After the war, many men went West to seek their fortunes, rather than return to Maine, causing a major labor force problem for the state. As a result, political leaders encouraged immigration to fill the void, with the Swedish Colony being one of the great success stories.
Those veterans who returned to Maine savored the friendships of those with whom they had shared terrible difficulties during the long, bloody, literally sickening conflict. As the photo at right suggests, one consolation was that they had accomplished an important goal: the end of slavery. Frederick Douglass, a former slave, an articulate spokesman for the anti-slavery cause, and a journalist, helped recruit black me for the Union Army. He attended the 1877 reunion of the First Maine Cavalry. (The white haired gentleman next to the girl in a white dress.)
Almost every town organized by 1865 has its Civil War memorial, often a tall monument, such as that in the Gardiner Common park, erected in 1875. For other reference to this conflict enter “civil war” (with quotes) in the search box above right.
Bennett, Wayne E. Abbot Maine Civil War Sailor Allen Woods Remembered: The Long Search for a Forgotten Son of the State of Maine. Abbot, Me. Abbot Historical Society. 2008.
Flaherty, Paul Arthur. The Effect of the Civil War upon Portland, Maine. 1966.
Ledman, Paul J. A Maine Town Responds: Cape Elizabeth & South Portland in the Civil War. Cape Elizabeth, Me. Next Steps Publishing. 2003.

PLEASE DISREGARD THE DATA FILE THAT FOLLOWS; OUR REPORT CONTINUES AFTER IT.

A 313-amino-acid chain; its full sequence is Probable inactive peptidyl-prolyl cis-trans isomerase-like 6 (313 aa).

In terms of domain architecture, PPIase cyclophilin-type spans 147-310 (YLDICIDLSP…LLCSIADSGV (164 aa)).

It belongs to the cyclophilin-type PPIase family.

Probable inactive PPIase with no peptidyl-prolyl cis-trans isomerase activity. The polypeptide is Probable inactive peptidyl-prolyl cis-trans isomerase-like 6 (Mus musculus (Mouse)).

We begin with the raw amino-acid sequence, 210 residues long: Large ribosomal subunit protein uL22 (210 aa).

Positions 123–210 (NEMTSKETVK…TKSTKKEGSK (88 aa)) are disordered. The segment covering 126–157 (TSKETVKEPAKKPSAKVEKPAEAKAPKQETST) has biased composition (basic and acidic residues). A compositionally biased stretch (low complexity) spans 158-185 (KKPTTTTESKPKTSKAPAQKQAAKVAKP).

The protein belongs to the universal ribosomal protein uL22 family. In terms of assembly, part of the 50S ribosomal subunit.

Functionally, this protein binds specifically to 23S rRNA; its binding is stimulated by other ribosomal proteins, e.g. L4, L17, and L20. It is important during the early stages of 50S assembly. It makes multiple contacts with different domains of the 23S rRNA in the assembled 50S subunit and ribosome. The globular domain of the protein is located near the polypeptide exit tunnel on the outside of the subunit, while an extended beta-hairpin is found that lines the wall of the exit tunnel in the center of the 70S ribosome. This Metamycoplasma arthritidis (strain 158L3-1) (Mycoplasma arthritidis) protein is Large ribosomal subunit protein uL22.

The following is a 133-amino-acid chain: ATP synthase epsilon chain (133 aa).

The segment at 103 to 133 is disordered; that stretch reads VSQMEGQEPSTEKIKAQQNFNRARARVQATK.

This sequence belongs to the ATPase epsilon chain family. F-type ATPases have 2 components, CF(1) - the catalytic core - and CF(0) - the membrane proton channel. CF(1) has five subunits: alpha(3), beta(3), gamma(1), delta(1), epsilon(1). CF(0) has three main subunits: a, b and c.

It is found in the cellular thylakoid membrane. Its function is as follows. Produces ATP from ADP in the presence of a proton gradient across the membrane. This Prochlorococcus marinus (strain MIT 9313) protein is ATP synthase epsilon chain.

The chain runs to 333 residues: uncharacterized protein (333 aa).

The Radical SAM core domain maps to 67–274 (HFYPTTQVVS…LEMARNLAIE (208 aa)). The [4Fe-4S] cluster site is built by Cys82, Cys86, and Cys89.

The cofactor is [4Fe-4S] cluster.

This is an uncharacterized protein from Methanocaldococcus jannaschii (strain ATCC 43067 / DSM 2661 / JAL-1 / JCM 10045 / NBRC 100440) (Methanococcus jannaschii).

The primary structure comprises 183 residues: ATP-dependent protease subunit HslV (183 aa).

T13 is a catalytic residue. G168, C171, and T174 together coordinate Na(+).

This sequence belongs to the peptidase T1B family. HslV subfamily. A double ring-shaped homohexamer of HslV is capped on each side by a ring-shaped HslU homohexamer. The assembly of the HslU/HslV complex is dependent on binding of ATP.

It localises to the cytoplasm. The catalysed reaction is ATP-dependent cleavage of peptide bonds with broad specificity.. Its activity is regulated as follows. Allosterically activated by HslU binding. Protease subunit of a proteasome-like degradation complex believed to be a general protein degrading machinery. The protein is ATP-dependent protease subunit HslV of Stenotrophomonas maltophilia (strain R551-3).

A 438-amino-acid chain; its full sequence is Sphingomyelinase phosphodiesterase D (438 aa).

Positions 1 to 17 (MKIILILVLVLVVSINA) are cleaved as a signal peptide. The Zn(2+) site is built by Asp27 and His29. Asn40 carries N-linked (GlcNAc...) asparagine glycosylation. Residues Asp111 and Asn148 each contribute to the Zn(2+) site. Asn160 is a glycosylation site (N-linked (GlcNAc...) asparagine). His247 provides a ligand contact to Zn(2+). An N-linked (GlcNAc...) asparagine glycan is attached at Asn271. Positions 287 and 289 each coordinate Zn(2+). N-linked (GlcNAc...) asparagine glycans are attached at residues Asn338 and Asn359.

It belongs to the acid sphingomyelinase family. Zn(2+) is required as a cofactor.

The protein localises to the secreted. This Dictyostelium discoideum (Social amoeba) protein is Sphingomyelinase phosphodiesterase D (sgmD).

McCormick, Donald Munroe. A Cross-section of Maine History During the Civil War Period. 1934.
Portland Soldiers and Sailors: A Brief Sketch of the Part They Took in the War of the Rebellion. Portland, Me. Bosworth Post, Grand Army of the Republic. 1884. (Portland. B. Thurston & Co.)
Pullen, John J. The Twentieth Maine: A Volunteer Regiment in the Civil War. Dayton, Ohio: Press of Morningside Bookshop. 1984.
Roberts, Gwilym R. Sebec, Maine: Before, During, and After the Civil War. Farmington, Me. University of Maine Farmington. Printing Department. 1991.
Thompson, Kenneth E. Civil War Maine Hall of Fame: Political Judicial, and Military Leaders, 1861-1865. Portland, Me. The Thompson Group. c2000.
United States. Census Office. 11th census, 1890. Schedules Enumerating Union Veterans and Widows of Union Veterans of the Civil War: Maine. [microform]. Washington. National Archives, 1948. (available at University of Maine Farmington library and Bangor Public Library)
Maine State Archives. “Civil War. ” Augusta, Me. http://www.maine.gov/sos/arc/research/civilwar2/ Resources for researchers and teachers. (accessed October 20, 2011)
This are only a small sample of the resources found at http://ursus.maine.edu/, KEYWORDS: civil war Maine
Camp scene, 2nd Maine Infantry, Matthew Brady photo from the National Archives # NWDNS-111-B-487A
Part of 6th Maine Infantry after the Battle of Fredericksburg. National Archives # NWDNS-111-B-168
Steamer State of Maine. National Archives # NWDNS-111-B-5191. Photo by Matthew Brady’s company.